I think there is enough of curiosity value attached to Love Sex aur Dhokha, the LSD, for a majority of people to listen to the soundtrack as soon as it comes to them. And not without reason.
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Mittal vs Mittal: Music Review (Shamir Tandon)

The soundtrack of Mittal vs Mittal, India’s first movie based on marital rape, is hardly a thing I was expecting much from, even though I expect something from the movie made on a such a strong topic. But then, the small soundtrack is not as bad as I thought. In fact all three songs of the album are worth a try. The soundtrack of the movie has three songs, two remixes, and a theme piece. The soundtrack also has a song by former Sa Re Ga Ma Pa contestant Mauli Dave. Here is a review of the album.
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Road to Sangam: Music Review

All I was expecting here was a good film without much, or maybe any music. But I got a good album too. As can be expected, the songs of the album believe more in good lyrics but the music is good enough not to get you bored, IF you are interested in words. The music is composed by Sandesh Shandilya, Nitin Kumar Gupta-Prem Hariya, and Vijay Mishra, and I still haven’t been able to figure out who has composed which song. So we’ll simply move to the review.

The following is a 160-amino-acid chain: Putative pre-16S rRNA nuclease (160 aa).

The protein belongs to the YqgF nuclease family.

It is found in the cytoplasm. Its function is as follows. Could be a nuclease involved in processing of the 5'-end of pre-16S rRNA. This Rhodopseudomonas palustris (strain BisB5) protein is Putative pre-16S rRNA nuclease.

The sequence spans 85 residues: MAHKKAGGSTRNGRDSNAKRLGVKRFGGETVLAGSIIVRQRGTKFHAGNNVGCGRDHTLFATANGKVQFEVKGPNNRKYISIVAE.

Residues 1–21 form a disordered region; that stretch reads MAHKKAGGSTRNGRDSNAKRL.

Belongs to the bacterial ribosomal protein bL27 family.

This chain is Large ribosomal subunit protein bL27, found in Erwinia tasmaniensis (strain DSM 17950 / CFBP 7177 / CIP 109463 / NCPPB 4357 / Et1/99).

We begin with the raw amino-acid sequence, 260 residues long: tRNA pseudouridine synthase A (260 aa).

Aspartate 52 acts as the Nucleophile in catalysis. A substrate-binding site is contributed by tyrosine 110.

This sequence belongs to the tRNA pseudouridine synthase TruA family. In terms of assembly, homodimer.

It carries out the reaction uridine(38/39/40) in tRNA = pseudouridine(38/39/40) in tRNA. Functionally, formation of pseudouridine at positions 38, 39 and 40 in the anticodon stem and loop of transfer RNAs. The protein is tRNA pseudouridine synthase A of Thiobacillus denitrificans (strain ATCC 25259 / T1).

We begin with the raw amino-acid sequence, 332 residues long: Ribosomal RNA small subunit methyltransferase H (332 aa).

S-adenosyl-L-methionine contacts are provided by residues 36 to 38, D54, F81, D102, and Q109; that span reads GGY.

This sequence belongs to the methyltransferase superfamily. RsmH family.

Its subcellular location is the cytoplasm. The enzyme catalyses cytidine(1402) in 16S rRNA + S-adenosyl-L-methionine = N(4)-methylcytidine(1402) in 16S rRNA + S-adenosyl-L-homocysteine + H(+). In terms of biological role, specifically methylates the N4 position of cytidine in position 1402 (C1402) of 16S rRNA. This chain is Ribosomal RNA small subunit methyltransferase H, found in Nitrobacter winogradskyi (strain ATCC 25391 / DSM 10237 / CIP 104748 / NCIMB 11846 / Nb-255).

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Karthik Calling Karthik: Music Review

You are free to disagree with me, but I do not think Shankar-Ehsaan-Loy are the best in Bollywood. It’s Shankar-Ehsaan-Loy-Farhan who are the best. Be it Dil Chahta Hai, Lakshya, Rock On, or Karthik Calling Karthik. Yes, you know what I mean, they rock. Once again. So no more bakbak. Straight to the review.
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Karthik Calling Karthik: Music Preview

(REVIEW of the album Karthik Calling Karthik is HERE.)

Karthik calling Karthik is the new movie of Farhan Akhtar and Deepika Padukone directed by Vijay Lalwani. The music, composed by Shankar-Ehsaan-Loy, will be out on 18th January 2010. The promos of the movie are already out and we already have good reviews on Hey ya, the first song out.

So here is a preview of the music album, with some guesses as to what it may have to offer.
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Kurbaan: Music Review

It was something I was waiting for a long time now. And now that it has reached me, I think it should reach you too. So here we go, with my review of Kurbaan’s music, that happens to be the third release of Salim Sulaiman in this year.